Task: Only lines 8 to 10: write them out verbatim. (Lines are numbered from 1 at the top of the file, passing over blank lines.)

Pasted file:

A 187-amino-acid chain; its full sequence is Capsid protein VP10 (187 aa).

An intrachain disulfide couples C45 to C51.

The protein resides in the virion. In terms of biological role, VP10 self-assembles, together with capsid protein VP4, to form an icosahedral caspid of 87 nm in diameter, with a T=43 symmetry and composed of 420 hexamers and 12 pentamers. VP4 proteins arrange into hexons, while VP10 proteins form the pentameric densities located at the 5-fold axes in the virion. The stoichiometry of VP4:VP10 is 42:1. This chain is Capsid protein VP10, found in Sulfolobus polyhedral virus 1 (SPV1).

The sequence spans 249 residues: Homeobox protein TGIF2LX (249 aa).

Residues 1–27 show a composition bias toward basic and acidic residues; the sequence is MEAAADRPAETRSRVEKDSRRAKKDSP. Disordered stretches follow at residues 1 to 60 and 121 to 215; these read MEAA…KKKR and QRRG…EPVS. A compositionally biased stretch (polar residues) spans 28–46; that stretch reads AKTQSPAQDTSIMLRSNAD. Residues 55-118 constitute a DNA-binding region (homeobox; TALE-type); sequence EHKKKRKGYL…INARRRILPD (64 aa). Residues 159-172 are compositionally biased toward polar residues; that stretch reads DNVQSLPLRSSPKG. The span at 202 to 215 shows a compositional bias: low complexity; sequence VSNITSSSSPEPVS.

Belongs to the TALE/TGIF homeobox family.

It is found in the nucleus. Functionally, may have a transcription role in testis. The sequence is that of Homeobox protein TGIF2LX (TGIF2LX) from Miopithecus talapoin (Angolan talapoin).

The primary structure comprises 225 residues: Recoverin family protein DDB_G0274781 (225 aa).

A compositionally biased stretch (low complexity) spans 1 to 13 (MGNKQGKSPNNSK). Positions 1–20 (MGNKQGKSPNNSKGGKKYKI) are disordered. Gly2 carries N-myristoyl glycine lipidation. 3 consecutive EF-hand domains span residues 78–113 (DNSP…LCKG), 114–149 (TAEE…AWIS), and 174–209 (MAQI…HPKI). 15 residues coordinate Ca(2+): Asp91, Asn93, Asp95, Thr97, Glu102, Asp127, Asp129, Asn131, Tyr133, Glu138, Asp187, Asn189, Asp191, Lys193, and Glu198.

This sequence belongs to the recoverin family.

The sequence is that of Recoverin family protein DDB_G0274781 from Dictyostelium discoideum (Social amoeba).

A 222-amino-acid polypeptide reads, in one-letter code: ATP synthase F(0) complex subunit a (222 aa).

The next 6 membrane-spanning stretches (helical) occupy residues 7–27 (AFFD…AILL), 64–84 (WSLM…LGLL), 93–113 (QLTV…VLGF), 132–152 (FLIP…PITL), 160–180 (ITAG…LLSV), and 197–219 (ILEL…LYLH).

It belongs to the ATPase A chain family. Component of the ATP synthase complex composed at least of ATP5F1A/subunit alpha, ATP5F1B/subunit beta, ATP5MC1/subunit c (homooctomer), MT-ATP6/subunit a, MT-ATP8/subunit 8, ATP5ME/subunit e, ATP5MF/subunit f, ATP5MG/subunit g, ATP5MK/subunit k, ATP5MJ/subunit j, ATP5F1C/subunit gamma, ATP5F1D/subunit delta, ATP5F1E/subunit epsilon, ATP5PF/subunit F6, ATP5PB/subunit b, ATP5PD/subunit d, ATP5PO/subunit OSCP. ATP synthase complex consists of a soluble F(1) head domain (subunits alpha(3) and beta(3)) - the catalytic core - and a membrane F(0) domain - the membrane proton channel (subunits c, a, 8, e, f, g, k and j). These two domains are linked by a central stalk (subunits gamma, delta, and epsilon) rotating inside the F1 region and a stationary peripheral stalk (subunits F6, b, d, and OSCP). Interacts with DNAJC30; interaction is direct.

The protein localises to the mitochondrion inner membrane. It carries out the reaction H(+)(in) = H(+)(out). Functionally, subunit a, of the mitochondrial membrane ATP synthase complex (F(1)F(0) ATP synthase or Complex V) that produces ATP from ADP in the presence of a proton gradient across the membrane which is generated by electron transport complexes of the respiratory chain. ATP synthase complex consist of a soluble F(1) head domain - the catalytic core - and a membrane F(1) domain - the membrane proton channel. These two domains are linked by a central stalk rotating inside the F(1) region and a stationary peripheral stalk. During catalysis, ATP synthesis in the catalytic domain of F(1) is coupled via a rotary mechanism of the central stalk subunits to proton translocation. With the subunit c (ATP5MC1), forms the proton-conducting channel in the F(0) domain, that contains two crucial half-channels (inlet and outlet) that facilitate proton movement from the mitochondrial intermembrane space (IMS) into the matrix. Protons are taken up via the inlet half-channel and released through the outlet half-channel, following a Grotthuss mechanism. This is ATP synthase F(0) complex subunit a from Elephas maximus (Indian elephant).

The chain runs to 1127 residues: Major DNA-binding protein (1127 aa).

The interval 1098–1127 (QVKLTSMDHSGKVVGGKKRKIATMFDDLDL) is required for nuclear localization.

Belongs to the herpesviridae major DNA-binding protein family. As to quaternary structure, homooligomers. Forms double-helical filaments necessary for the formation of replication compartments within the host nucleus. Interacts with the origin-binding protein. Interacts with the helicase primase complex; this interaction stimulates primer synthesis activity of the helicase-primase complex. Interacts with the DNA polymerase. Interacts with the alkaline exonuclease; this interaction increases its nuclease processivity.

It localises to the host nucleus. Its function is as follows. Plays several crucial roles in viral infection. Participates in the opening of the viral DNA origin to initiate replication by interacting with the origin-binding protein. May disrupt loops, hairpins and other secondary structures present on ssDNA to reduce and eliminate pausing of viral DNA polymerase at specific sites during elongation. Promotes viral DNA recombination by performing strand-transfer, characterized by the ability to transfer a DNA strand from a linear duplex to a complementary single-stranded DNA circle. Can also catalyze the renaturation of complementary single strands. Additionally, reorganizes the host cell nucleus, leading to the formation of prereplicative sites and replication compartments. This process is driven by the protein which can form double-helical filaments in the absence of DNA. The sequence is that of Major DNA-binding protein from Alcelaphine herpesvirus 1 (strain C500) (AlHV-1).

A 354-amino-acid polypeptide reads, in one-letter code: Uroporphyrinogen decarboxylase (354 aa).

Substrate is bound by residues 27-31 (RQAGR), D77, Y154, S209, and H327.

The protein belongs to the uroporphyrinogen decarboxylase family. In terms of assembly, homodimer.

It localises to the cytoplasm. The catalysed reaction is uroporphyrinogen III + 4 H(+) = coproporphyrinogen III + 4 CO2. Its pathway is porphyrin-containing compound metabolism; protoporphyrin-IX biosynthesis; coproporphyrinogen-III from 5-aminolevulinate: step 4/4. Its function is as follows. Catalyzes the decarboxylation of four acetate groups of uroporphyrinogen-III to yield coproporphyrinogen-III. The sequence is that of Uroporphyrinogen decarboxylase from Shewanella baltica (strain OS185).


The primary structure comprises 225 residues: Recoverin family protein DDB_G0274781 (225 aa).

A compositionally biased stretch (low complexity) spans 1 to 13 (MGNKQGKSPNNSK). Positions 1–20 (MGNKQGKSPNNSKGGKKYKI) are disordered. Gly2 carries N-myristoyl glycine lipidation. 3 consecutive EF-hand domains span residues 78–113 (DNSP…LCKG), 114–149 (TAEE…AWIS), and 174–209 (MAQI…HPKI). 15 residues coordinate Ca(2+): Asp91, Asn93, Asp95, Thr97, Glu102, Asp127, Asp129, Asn131, Tyr133, Glu138, Asp187, Asn189, Asp191, Lys193, and Glu198.

This sequence belongs to the recoverin family.